It’s possibly the last lunch together for a family in Abhiroop Basu’s Meal, as sounds of communal violence, through chants and news flashes, engulf their home. The frustration, sadness, trauma and bruises are visible on actors, Adil Hussain, Ratnabali Bhattacharjee and Arun Mukhopadhyay, in the 11-minute short film, which brings out both the fear and safety of being at home, as the world outside collapses. A young bride, Meena, feels suffocated being in her marital home, because of a hostile and abusive husband in Chuhedaani, a 30-minute short film by Ravi Shankar Kaushik. As the abuse grows, so does her desire to break free. But the confinement of home is what an Indian classical singer yearns in Shefali Bhushan’s Tambur, hoping that she can do her riyaaz without any interruptions. But little does she know what awaits her is the cacophony of an urban neighbourhood, rife with loud bhajans and pop music. In Rishi Chandna’s Tungrus, a rooster is kept in a cramped Mumbai apartment, creating a ruckus and forcing the family to consider eating their pet.
These four short films, which explore solitude in different forms and emotions, speak to the times we are living. They are among the 13 curated short films that will drop on MovieSaints every alternate days. “We believe short films is where indie filmmakers start getting a grip over how to tell a story, and with a limited budget,” says Priyadarshi Rishiraj, founder of MovieSaints, who has been keen on highlighting the short format on their platform. The other films in the series are, Mukul Haloi’s Ghormua, Prasanth Vijay’s Amguleechaalitham, Devashish Makhija and Rajat Nagpal’s Rahim Murge Pe Mat Ro, Ankurjyoti Deka’s Fade In, Saurav Kumar’s Autumn, Pranav Bhasin’s Wolf Of Chawl Street, Khanjan Kishore Nath’s Kachichinithu, Chandradeep Das’ The Red Cap and Ek Poshla Rupkatha. Both Ghormua and Tambur are world premières.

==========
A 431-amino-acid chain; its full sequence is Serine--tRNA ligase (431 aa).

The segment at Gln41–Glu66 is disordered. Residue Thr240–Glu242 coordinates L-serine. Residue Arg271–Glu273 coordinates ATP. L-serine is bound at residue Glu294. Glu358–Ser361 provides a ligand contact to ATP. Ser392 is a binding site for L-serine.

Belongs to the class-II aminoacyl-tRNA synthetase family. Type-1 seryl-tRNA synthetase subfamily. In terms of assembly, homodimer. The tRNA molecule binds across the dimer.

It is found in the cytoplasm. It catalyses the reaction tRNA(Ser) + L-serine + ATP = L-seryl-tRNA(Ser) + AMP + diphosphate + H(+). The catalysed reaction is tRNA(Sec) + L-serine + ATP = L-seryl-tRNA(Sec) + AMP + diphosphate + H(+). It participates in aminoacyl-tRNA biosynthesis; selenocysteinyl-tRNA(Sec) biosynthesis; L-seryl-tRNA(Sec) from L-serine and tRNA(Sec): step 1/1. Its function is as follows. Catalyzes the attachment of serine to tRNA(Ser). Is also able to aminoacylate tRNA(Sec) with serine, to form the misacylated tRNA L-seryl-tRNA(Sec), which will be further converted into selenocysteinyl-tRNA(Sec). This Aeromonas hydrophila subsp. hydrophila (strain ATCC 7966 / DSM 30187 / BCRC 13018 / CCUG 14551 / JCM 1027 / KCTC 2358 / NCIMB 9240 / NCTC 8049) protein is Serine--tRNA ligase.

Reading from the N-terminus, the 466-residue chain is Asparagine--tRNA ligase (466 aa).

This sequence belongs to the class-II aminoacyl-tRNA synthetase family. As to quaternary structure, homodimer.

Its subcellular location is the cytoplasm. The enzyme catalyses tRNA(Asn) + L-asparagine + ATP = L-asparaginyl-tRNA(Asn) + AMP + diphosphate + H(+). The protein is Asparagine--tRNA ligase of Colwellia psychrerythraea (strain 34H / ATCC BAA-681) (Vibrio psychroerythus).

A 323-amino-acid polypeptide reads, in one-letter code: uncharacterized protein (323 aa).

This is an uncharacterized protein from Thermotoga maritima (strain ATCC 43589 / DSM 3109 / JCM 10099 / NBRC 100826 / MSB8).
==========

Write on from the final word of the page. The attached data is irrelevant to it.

The series seeks to empower the filmmakers to find an audience, gain visibility and possibly make money. While some films will be available for free, others will be range from ₹10 to ₹75. “We have left the filmmakers to decide their own prices for the films, depending on their length and budget, but we help them arrive at an estimate” informs Rishiraj. The makers of Chuhedaani have pledged to give their share of revenues to Rasoi on Wheels NGO, who are working towards distributing food to the needy during the lockdown.
New ways of seeing
MovieSaints works on a unique model where viewers can choose to pay more if they like the film, or take a refund after submitting their critique. “But taking a refund has not happened as often,” says Rishiraj, who has observed a spike in the viewership since the outbreak of COVID-19 globally. “It has doubled up in the last month,” he shares. Riding on this momentum, the 13 films in the series will only be the first among several batches of short films to be dropped on the site.
Cinema smorgasbord: (anticlockwise from left) Stills from Tambur; Meal; Tungrus and Ghormua; (below) making of Chuhedaani
The effort is to generate a conversation around these films so they can have a longer shelf life. “With indie films and filmmakers, the chances of audience interaction is much higher,” observes Anupama Bose, India Head of MovieSaints. While she has curated the line-up, Rishiraj brought in the technological support for filmmakers to interact with the viewers with chat features and live interactions.
Going forward, the plan is to enable film festivals to go digital. “Right now some festivals just show their films online but we want to take the flavour of a festival along with it, with elements like workshops,” hopes Rishiraj. But for now, the duo is focusing on making the short film series a success, which will be available across 96 countries, helping these films transcend borders.
The series of short films will drop on moviesaints.com starting today at 6 p.m.